Presentation on theme: "Damage to Reputation: Defamation, slander and libel."— Presentation transcript:
Damage to Reputation: Defamation, slander and libel
Defamation: A communication is defamatory if it tends so to harm the reputation of another as to lower him in the estimation of the community or to deter third persons from associating or dealing with him Second Restatement of the Law of Torts
Philosophy of Libel Law 1. Protects individuals reputation, because defamation may: a. Interfere with existing relationships b. Interfere with future relationships c. Destroy a favorable public image d. Create a negative public image where none existed 2. Compensates for economic and emotional injury 3. Promotes human dignity (civilized forum to settle disputes) 4. Acts a deterrent on publication of false and injurious speech by the awarding of damages Note: Can be applied to businesses: trade libel or product disparagement
Defamation: State Law Slander Libel Defamacast Criminal Civil Libel Per Se Libel Per Quod Special Damages: Based on Specific Monetary Loss General and Actual Damages Punitive Damages
Categories of Defamatory Words: Libel Per Se Impute to another a loathsome disease Accuse another of serious sexual misconduct Impugn anothers honesty or integrity Accuse another of committing a crime, being arrested or indicted Allege racial, ethnic or religious bigotry Impugn anothers financial health or credit-worthiness Accuse another of associating with criminals or others of unsavory character Assert incompetence or lack of ability in ones trade, business, profession, or office
Common Law Elements of Libel Publication Single publication rule Doctrine of Republication Identification Defamatory Content (Words and thoughts) Falsity (Burden of proof on plaintiff) Actual Injury: Harm Fault Jurisdiction Timeliness
IC ARTICLE 15. CAUSES OF ACTION: DEFAMATION, LIBEL, AND SLANDER IC Chapter 1. Pleadings in Actions for Libel or Slander IC Allegation; burden of proof Sec. 1. In an action for libel or slander, it is sufficient to state generally that the defamatory matter published or spoken was about the plaintiff. If the defendant denies the allegation, the plaintiff must prove at trial the facts showing that the defamatory matter was published or spoken about the plaintiff. As added by P.L , SEC.10. IC Truth; mitigating circumstances; evidence Sec. 2. In an action for libel or slander, the defendant may allege: (1) the truth of the matter charged as defamatory; and (2) mitigating circumstances to reduce the damages; and give either or both in evidence. As added by P.L , SEC.10.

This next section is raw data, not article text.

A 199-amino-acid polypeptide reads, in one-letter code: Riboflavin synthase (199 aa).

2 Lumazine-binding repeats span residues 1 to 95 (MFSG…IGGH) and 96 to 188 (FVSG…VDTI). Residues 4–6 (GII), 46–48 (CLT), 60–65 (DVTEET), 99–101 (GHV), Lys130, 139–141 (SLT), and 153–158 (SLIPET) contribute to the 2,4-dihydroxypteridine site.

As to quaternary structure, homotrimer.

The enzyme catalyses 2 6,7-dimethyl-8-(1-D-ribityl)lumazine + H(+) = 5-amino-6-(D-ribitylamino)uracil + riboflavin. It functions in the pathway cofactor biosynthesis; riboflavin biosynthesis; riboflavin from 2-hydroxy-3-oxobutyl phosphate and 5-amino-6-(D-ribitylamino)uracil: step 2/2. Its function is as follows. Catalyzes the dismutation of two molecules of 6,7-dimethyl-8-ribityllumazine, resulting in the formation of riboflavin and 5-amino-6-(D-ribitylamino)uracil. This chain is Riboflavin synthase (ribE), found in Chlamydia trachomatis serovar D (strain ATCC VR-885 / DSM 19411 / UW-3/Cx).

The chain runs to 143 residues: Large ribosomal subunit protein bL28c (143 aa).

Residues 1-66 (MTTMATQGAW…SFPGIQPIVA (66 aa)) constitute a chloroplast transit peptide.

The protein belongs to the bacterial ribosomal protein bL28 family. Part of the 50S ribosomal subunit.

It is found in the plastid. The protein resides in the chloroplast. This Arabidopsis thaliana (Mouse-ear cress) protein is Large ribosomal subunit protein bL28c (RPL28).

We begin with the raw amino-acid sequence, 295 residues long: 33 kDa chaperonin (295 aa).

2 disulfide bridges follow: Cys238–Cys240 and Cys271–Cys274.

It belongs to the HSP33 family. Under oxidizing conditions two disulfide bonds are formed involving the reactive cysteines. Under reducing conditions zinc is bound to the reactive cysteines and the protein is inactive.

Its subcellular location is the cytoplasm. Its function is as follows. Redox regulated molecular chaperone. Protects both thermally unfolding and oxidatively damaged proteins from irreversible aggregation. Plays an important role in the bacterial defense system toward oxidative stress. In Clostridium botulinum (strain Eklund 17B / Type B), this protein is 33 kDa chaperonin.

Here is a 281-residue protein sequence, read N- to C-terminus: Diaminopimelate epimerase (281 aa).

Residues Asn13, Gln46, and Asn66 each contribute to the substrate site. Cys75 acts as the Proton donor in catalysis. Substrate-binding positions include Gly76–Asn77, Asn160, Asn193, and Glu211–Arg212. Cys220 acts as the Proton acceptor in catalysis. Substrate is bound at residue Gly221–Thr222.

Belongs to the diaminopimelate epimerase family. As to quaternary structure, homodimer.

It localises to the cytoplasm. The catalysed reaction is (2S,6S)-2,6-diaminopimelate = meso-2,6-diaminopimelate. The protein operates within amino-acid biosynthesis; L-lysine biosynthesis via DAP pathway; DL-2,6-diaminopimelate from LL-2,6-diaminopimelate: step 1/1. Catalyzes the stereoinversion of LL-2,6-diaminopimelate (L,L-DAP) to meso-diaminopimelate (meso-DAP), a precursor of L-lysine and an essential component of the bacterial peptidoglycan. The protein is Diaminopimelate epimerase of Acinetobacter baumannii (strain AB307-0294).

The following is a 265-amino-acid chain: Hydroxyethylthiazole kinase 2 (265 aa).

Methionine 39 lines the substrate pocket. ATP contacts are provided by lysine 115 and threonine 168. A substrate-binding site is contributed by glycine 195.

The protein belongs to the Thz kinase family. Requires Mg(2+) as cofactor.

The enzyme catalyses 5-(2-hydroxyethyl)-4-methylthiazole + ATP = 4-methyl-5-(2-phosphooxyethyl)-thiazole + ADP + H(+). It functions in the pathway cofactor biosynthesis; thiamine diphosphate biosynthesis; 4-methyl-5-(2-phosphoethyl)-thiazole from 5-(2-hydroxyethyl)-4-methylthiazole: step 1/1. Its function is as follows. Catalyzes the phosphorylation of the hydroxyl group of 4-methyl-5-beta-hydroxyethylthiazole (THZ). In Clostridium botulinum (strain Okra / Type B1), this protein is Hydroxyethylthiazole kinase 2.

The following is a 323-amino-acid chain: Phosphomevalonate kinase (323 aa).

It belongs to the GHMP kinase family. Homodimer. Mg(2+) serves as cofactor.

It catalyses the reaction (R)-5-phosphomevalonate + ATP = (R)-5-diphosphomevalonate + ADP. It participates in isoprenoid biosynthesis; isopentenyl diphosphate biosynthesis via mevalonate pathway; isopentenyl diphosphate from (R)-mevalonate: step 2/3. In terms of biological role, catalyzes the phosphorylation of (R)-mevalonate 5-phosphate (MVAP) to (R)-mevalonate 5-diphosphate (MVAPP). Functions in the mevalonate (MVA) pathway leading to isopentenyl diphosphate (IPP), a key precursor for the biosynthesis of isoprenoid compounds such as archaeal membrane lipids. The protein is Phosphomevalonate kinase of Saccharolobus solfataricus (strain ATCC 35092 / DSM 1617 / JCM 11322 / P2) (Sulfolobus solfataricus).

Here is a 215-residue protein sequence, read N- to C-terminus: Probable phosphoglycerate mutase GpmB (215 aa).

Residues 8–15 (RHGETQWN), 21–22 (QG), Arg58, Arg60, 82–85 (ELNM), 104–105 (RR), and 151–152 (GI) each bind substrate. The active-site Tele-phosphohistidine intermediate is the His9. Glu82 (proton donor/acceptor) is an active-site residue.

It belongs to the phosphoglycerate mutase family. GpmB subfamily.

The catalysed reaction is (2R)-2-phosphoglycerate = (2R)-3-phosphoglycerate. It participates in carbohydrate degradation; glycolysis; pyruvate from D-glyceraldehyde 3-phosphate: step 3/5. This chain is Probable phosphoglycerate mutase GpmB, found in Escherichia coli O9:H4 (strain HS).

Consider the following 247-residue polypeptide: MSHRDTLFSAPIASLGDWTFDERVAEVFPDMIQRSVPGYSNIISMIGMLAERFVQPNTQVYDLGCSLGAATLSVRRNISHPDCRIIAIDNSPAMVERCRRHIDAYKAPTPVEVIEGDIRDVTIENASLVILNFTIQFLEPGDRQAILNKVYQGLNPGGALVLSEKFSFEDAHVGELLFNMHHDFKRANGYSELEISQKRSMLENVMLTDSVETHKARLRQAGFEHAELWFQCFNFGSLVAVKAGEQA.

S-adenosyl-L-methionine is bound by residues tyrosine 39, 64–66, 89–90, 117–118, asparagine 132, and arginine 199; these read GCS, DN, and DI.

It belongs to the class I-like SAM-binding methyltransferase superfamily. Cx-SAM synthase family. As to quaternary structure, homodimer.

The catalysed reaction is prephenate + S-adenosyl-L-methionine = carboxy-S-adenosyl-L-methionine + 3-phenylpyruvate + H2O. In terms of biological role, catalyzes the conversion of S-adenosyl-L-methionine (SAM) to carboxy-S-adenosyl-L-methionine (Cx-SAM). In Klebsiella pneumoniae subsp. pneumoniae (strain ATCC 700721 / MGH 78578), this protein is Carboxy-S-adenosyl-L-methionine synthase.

IC Chapter 3. Defamation Actions Against Radio and Television Broadcasters IC Applicability of chapter Sec. 1. (a) This chapter applies to a suit brought for: (1) publishing; (2) speaking; (3) uttering; or (4) conveying by words, acts, or in any other manner; a libel or slander by any radio or television station or company in Indiana. (b) Section 3 of this chapter does not apply to a case of libel or slander against a candidate for a public office in Indiana, unless the retraction of the charge is made in an audible or visible manner at least three (3) days before the election. As added by P.L , SEC.10.
IC Service of notice Sec. 2. At least three (3) days before filing a complaint in a suit described in section 1 of this chapter, the aggrieved party shall serve notice: (1) in writing; (2) on the manager of the radio or television station; (3) at the principal office of the radio or television station; and (4) that specifies the words or acts that the aggrieved party alleges to be false and defamatory. As added by P.L , SEC.10.
IC Retraction mitigates damages Sec. 3. The plaintiff in a suit described in section 1 of this chapter may recover only actual damages if it appears, upon trial of the action, that: (1) the words or acts were conveyed and broadcast in good faith; (2) the falsity of the words or acts was due to mistake or misapprehension of the facts; and (3) a full and fair retraction of any words or acts alleged to be erroneous was conveyed or broadcast: (A) on a regular program of the radio or television company; (B) within ten (10) days after the mistake or misapprehension was brought to the knowledge of the manager; and (C) at approximately the same time and by the same sending power so as to be as visible and audible as the original acts or words complained of. As added by P.L , SEC.10.